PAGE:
China’s installed wind capacity will treble from 115.6 GW this year to an estimated 347.2 GW by 2025, according to a new report.

However the study stresses that global windpower growth will begin to level off by 2015, with annual installations peaking at 56.8 GW in 2022.

The report from research GlobalData staes that China’s “windpower landscape in 2025 will be dominated by onshore capacity, which will account for 334.7 GW, representing just over 96 per cent of all installations, with offshore wind accounting for a mere 12.4 GW of installed capacity”.Wind turbine

GlobalData’s renewable energy analyst Harshavardhan Reddy Nagatham said a bottleneck in China’s wind energy sector has emerged following an impressive growth period, which saw installed capacity increase almost 20-fold from just 5.9 GW since 2007.

Nagatham said: “The slowdown has been caused by the inability of China’s underdeveloped electrical grid to accommodate the increasing number of wind turbines in remote areas.

“Although recent government efforts have supported the expansion and upgrade of the grid, future annual wind installations will not grow as much as before and will range between 20 GW and 22 GW each year during the next decade.”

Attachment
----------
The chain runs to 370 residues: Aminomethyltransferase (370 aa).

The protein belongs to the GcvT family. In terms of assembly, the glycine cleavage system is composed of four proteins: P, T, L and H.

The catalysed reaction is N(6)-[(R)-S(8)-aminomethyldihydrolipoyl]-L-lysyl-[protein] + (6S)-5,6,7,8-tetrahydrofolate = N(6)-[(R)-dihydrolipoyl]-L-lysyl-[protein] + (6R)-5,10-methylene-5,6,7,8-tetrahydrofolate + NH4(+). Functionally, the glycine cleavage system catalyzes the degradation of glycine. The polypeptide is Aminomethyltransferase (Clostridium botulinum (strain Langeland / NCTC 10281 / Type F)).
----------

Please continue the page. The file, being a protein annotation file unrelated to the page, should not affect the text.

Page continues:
Despite China’s relatively slow market, the report finds that global wind installations will continue expanding to reach 962.6 GW by end of the forecast period, driven primarily by the Asia-Pacific region.

Nagatham added: “There will be sustainable future growth in India, Australia, Japan, South Korea, the Philippines, Thailand, and Taiwan, as Asia-Pacific wind installations are forecast to increase from 148.2 GW in 2014 to 437.8 GW by 2025, accounting for approximately 45.5 per cent of the global total.

“Wind installations will also gain momentum in South and Central America, with countries including Argentina, Brazil, Chile, Colombia, and Mexico adding up to 45.6 GW during the forecast period.

“The Middle East and Africa region, which is presently at a nascent stage of wind market development, will be the other significant contributor to capacity additions.”